Everything we learnt from the Missguided documentary, and everything they missed out
People are accusing them of not actually being empowering
Last week, Channel 4 released four-part documentary Inside Missguided: Made in Manchester, which follows staff at their HQ over the course of several months.
As soon as it begins, we’re bombarded with bright neon lights and Missguided’s apparently “feminist” ethos. It was not received well: The Guardian called the series “flimsy” and “propaganda-like”, giving it one out of five stars. Dazed said in the series, “‘girlboss’ culture masks the reality of fast fashion”, saying it focuses on female empowerment and “neglects to explore the experiences of those actually making its clothes”. iNews called it “a PR disaster” that has “backfired spectacularly”.
They offered Molly-Mae a deal worth over £350k
Much of the first episode is dedicated to the brand’s bid to sign a deal with Love Island star Molly-Mae Hague last summer. Missguided offered Molly-Mae £350,000 plus a Range Rover worth £80,000 (she doesn’t even drive). Molly-Mae declined the offer, instead choosing Pretty Little Thing, who offered her £500,000.
They sweep over previous supply chain issues
In comparison to the huge offer to Molly-Mae, in all four episodes only a few minutes are dedicated to Missguided’s supply chain, where we follow the Corporate Social Responsibility Manager as he audits a prospective new supplier in Leicester. In 2017, Channel 4 exposed Missguided and other brands for using Leicester suppliers with poor working conditions. In the new documentary, Missguided do own up to their mistakes – albeit ignoring the specifics of the allegations held against them in 2017.
The brief mention of their supply chain feels like a tick-box exercise. In the documentary, it seems ensuring ethical and sustainable standards are maintained throughout Missguided’s supply chain is not being treated with the seriousness and respect it deserves – the narrator casually says: “It’s not just sweatshops abroad who take the piss out of their workers. It happens here too!”
Yesterday, it was announced that after significant backlash to the documentary, Missguided have signed the Transparency Pledge, which means they will now publish their supply chain in full. This is the first step to ensuring they practise what they preach.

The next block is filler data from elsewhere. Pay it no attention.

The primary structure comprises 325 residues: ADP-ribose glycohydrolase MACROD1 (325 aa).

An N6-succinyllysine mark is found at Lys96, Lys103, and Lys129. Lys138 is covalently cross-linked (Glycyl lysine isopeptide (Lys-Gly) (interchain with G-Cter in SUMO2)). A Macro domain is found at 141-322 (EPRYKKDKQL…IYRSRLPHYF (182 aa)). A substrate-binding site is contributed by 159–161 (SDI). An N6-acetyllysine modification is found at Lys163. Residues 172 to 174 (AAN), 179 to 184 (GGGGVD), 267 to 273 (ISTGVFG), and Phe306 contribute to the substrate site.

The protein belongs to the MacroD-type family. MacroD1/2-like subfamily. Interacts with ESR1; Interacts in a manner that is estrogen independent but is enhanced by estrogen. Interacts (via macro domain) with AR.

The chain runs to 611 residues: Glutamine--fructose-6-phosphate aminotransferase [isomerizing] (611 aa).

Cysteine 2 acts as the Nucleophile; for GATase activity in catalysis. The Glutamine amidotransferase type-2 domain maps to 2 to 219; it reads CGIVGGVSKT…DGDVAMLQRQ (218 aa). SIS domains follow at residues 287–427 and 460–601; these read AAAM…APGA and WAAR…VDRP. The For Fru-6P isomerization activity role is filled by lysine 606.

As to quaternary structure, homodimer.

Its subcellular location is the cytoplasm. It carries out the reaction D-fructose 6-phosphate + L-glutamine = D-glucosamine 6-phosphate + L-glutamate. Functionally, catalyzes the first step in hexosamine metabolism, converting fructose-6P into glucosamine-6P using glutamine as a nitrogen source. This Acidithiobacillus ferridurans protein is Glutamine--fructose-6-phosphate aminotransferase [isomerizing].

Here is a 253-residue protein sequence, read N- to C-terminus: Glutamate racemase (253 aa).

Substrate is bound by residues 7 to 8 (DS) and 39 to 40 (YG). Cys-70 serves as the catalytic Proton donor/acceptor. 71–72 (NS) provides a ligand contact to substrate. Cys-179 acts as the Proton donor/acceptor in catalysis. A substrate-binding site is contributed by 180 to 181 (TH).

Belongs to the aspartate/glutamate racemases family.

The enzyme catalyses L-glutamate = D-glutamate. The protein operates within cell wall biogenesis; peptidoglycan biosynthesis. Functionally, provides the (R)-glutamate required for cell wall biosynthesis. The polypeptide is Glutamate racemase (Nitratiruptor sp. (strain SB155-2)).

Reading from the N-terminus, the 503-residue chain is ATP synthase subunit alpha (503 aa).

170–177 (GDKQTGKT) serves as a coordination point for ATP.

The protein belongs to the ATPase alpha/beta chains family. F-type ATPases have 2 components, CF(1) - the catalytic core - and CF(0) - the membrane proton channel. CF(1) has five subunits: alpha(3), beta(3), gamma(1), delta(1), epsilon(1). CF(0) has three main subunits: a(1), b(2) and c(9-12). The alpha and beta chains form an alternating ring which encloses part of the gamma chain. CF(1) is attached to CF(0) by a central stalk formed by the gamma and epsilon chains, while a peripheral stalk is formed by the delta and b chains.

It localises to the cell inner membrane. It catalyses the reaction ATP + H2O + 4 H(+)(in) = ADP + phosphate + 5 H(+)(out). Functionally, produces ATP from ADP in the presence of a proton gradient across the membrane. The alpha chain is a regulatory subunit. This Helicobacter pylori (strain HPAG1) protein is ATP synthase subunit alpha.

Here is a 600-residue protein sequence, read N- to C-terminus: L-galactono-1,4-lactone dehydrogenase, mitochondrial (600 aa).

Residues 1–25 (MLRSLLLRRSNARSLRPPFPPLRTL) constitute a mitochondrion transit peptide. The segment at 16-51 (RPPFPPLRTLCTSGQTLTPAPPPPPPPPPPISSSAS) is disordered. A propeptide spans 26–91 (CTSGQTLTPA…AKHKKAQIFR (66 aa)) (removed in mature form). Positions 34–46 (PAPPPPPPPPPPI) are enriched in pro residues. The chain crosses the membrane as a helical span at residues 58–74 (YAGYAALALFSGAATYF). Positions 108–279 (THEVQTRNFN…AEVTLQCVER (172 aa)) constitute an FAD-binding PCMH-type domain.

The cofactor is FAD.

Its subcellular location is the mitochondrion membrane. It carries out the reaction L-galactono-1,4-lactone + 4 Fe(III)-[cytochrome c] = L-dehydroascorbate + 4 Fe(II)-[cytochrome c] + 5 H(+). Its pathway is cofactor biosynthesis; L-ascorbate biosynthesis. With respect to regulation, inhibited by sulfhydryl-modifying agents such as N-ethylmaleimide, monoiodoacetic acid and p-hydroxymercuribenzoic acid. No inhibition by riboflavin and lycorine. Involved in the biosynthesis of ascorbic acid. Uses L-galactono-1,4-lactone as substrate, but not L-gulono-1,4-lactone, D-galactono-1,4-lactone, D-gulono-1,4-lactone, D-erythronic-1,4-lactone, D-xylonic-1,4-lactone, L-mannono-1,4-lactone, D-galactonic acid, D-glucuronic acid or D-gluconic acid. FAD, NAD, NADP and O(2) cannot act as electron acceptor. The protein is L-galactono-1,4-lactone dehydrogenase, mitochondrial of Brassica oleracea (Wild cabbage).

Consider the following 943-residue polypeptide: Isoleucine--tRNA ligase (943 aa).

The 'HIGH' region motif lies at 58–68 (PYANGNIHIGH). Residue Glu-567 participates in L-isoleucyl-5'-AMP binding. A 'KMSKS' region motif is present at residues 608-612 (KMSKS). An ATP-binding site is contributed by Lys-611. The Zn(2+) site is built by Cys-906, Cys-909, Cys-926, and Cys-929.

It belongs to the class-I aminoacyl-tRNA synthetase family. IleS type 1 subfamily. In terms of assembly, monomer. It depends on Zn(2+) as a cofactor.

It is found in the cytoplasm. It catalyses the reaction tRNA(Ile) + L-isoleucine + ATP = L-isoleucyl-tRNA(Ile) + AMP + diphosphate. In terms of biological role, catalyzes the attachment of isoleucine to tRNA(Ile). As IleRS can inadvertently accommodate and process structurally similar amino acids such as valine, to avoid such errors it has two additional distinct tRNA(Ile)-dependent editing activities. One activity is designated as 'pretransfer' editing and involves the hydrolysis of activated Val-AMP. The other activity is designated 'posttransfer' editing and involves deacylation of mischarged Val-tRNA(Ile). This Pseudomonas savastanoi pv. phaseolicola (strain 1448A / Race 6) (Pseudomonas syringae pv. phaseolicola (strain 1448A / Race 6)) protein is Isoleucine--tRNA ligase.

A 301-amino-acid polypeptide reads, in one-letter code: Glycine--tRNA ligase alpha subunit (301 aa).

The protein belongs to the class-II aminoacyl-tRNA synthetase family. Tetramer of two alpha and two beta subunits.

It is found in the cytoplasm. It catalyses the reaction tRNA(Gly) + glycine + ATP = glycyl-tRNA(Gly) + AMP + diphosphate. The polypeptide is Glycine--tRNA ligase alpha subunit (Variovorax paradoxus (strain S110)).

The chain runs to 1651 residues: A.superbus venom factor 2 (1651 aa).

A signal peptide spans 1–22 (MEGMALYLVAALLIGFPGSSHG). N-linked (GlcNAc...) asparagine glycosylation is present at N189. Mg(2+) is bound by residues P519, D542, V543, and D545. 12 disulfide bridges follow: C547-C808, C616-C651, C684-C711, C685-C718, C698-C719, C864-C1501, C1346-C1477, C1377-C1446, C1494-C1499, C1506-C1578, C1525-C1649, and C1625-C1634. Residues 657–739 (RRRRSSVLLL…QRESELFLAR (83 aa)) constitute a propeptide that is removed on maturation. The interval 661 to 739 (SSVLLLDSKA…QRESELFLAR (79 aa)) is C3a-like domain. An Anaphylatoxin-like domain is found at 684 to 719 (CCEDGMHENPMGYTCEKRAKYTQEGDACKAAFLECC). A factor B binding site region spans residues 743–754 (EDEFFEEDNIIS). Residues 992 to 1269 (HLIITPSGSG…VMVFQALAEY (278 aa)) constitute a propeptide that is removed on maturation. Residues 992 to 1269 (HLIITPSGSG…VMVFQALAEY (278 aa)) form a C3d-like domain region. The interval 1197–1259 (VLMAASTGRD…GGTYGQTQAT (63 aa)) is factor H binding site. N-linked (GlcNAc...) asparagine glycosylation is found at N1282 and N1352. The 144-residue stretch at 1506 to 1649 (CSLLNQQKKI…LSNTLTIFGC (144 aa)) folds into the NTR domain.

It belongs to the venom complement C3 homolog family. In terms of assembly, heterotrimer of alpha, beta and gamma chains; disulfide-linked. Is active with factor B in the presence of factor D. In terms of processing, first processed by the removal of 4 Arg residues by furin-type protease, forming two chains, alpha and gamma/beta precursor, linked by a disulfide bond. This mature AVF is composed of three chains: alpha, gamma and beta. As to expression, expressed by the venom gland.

They say Missguided is ‘run by women’ but there’s actually a huge gender pay gap
There may be issues in Missguided’s supply chain, but what about the women “who run the place” in their Salford HQ? In 2018, Missguided reported a 46 per cent median gender pay gap, more than double the UK average of 17 per cent.
This figure is not alone in the fast fashion industry. While Boohoo boast a zero per cent median pay gap, other brands tell a different story, with PLT having a 29 per cent median gap, and Karen Millen a 49 per cent gap. Clearly this is not an issue unique to Missguided (or even the fast fashion industry), but if a brand is marketed on its commitment to “empowerment of females” surely their gender pay gap should be as minimal as possible, if it even exists at all.
On their website, Missguided preface their gender pay gap with the reassurance they are “a brand built on empowerment”, and they’re “proud that 78 per cent of Missguided colleagues are women”. They defend their gender pay gap, saying: “This is not because women and men were paid differently for doing the same job. It’s because we have more women than men in our lower paid roles and fewer in higher paid ones”. CEO Nitin Passi recently admitted he doesn’t identify as a feminist, so why would he ensure there are women on Missguided’s board?
They preach #LoveThySelf but there seems to be a culture of fatphobia
In the final episode, we meet the team responsible for Missguided’s plus size range. They discuss product return rates, which turn out to be shockingly high. The two key items we are shown include a mini skirt and a dress, with returns rates of 50 per cent and 70 per cent respectively.
People have highlighted how some of the language used around body positive campaigns in the documentary is fatphobic. Gemma Collins was called “larger than life”, a member of staff said “thumbs are fashion, fingers are for fat people”, staff asked “do I look skinny?” before interviews, and another said “I don’t look at her and see a size 20” when choosing a plus size model.
Echoing Missguided’s office staff, there was a definite lack of diversity among the women chosen to front these body positive campaigns. That’s not to say that no women of colour are hired in these campaigns – they are. However, they are mostly lighter skinned. They may feature plus size influencers in certain parts of the campaign, but the main promotional video is very much still focussed on thinner women with toned bums. Colourism is present in all areas of media, but is especially prominent in the fashion industry, and shouldn’t be ignored by big name brands like Missguided.
Missguided’s attempt at a “come back” promotional documentary falls flat – instead of boosting their image as an apparently feminist brand it further reveals the damaging one-dimensional nature of their particular brand of corporate feminism.
But then again, what says: “The patriarchy has been dismantled” better than a pink neon light on the wall?